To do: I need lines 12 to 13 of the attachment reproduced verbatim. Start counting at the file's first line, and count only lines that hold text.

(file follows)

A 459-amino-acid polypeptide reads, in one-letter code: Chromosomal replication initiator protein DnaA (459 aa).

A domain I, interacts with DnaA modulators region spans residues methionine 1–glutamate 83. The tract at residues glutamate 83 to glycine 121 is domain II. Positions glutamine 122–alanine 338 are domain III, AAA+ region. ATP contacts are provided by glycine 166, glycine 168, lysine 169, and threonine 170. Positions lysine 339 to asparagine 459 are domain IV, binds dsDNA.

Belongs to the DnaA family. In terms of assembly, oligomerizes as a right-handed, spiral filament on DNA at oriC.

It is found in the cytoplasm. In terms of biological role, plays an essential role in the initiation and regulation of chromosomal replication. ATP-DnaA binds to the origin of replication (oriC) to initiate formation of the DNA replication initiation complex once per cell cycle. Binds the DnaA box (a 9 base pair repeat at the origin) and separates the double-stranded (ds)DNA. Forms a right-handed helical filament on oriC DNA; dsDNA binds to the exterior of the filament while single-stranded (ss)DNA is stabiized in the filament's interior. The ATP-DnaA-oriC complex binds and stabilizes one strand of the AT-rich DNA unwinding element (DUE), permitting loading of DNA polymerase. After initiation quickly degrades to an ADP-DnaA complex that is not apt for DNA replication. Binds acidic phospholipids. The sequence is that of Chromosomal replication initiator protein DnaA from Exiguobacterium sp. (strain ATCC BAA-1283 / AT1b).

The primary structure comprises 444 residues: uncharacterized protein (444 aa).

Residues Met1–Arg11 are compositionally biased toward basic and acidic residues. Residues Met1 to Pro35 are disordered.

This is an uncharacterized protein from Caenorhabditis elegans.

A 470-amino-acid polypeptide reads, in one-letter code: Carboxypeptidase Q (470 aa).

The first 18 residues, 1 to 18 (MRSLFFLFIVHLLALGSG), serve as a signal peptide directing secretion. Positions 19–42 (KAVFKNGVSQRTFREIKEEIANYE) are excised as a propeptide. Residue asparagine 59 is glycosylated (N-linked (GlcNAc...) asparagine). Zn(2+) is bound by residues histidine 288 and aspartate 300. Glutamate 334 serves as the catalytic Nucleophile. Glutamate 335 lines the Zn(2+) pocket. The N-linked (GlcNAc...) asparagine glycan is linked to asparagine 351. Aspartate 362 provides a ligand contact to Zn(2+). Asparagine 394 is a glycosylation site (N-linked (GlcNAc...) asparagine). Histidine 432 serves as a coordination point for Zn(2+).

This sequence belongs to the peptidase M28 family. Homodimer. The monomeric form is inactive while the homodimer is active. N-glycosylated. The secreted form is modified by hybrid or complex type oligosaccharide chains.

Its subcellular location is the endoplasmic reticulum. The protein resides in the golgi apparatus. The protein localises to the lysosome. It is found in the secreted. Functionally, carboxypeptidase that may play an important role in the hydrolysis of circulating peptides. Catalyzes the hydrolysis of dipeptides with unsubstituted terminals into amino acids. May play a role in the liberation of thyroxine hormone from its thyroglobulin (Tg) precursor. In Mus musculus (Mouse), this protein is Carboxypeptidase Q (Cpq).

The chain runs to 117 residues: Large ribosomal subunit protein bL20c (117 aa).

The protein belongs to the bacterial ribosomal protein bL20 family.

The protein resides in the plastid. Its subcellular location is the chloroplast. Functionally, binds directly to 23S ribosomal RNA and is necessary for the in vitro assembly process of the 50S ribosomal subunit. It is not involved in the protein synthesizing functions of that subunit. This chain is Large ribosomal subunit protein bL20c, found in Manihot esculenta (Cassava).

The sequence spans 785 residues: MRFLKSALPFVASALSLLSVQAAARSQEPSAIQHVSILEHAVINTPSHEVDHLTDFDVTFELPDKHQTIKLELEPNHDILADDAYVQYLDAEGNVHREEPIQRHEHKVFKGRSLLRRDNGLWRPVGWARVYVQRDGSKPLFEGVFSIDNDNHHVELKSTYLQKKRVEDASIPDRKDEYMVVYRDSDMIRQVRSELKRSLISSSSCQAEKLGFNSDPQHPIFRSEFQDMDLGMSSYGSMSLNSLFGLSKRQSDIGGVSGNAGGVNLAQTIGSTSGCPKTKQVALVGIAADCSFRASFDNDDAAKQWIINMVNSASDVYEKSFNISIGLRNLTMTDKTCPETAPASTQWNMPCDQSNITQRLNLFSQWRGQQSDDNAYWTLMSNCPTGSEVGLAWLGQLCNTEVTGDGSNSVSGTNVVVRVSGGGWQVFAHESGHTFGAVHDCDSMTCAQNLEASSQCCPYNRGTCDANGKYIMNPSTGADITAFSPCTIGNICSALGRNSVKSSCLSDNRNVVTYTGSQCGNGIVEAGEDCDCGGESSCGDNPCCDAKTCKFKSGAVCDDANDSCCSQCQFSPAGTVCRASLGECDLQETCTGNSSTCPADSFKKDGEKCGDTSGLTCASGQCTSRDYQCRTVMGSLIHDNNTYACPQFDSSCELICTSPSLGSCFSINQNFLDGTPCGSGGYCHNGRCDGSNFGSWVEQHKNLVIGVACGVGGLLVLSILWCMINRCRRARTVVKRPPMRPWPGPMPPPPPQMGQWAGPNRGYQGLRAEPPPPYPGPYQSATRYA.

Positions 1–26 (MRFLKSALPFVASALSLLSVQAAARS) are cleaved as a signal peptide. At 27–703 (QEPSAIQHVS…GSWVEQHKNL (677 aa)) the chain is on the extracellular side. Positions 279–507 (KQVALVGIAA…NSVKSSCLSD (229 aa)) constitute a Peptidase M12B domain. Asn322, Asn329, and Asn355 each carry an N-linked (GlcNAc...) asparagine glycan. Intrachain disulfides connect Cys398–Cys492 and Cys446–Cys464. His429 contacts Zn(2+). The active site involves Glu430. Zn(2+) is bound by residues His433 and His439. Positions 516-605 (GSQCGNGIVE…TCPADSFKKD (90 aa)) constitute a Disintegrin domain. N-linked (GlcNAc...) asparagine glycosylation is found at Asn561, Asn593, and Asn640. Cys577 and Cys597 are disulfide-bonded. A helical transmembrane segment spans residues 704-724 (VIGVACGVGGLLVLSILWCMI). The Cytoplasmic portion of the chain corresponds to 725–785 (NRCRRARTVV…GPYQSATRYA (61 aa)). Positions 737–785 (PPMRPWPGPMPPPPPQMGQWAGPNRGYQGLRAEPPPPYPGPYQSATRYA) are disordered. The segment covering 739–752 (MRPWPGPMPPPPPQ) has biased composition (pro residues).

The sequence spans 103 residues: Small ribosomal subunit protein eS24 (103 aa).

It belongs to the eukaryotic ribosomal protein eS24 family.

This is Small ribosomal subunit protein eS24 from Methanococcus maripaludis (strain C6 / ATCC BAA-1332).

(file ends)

The chain runs to 117 residues: Large ribosomal subunit protein bL20c (117 aa).

The protein belongs to the bacterial ribosomal protein bL20 family.